by Saskia van der Linden

If Martin Cooper hadn't invented the mobile phone, Kate would have. And if he or she hadn't invented it, she'd now feel as if something were missing in her life. But of course, she wouldn't know what.

As a rule, she calls me whenever she's waiting for her train or bus. ‘Hiya… How's life-' she starts off sweetly. Even though I should know better by now, I can only respond in the same old way.  I'll say: ‘Hi Kate!'. Next, I'll try to tell her about the day that's passed, to analyse all events and people involved and to present them in a way that'll keep Kate interested. But most of the time all I get to say is: ‘Hi Kate!' For then she shouts: ‘Sorry, sweetie, my train's coming!'. And she's off once again. I keep falling into the same old trap every time she calls.

Sometimes I try to evaluate our friendship. Then I wonder if I should keep my emotions as clean as my house and throw Kate out with the old newspapers. But often after I've cursed Kate and mobile telephony in one breath, she'll come up with something so sweet that she's secured her honorary place among my friends for the next decennium or two.

It happened again a couple of weeks back, after I'd just completed my novel. I'd spent the past two years working on it outside office hours. ‘How nice for you!' was the general response from my friends on both sides of the North Sea. Kate was the only one who asked if I could send her a copy by email. She even started reading it!  That evening she sent me a text message to say: ‘I'm now on page 53'. She went on to write that she just couldn't put the book down. My vanity wasn't strong enough to stand up against such a compliment. A couple of hours later, Kate emailed me to say that she was ‘head over heels in love with the leading man'.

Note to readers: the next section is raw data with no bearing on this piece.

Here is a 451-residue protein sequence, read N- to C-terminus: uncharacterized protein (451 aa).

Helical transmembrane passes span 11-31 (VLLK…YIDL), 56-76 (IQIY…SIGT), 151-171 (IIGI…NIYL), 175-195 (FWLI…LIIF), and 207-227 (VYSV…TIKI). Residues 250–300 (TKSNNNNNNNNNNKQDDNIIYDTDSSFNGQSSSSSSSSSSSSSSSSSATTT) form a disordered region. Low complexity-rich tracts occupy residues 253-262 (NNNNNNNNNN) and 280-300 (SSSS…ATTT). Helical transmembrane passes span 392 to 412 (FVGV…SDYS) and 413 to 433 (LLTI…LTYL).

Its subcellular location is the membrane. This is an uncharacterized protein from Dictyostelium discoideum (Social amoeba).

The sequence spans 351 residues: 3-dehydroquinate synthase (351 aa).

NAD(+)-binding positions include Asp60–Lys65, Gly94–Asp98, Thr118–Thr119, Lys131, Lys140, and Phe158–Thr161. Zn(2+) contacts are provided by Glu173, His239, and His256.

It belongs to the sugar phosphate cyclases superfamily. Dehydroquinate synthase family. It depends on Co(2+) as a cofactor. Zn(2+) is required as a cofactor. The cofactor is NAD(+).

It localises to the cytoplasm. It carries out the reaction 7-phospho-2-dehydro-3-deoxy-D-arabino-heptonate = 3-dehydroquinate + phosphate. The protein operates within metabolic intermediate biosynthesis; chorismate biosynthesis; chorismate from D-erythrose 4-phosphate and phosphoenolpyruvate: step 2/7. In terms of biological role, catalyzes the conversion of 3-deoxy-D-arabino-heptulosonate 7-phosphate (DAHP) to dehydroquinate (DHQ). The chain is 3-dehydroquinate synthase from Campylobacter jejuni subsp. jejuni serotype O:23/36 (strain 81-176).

The next day I read on my display that she'd finished reading the novel in two nights. A funny card followed (in Kate's world the equivalent to a message in a bottle), adressed to ‘the new J.K. Rowling'. What a fantastic friend she was! I had to cherish such a person, I thought. The old newspapers had to go, but Kate could stay.

Some weeks later we were on the phone again. She was describing a situation at work and I laughed that her colleague was a dead ringer for Ross ‘The Boss'. ‘Who's he-' Kate asked absent-mindedly. ‘One of the characters in my book,' I said with an effort. ‘I don't remember that name,' she replied confidently. ‘Not to worry. He's only mentioned around thirty times,' I mumbled incoherently into the receiver. ‘Oops, gotta go,' Kate suddenly yelled. ‘There's my bus!'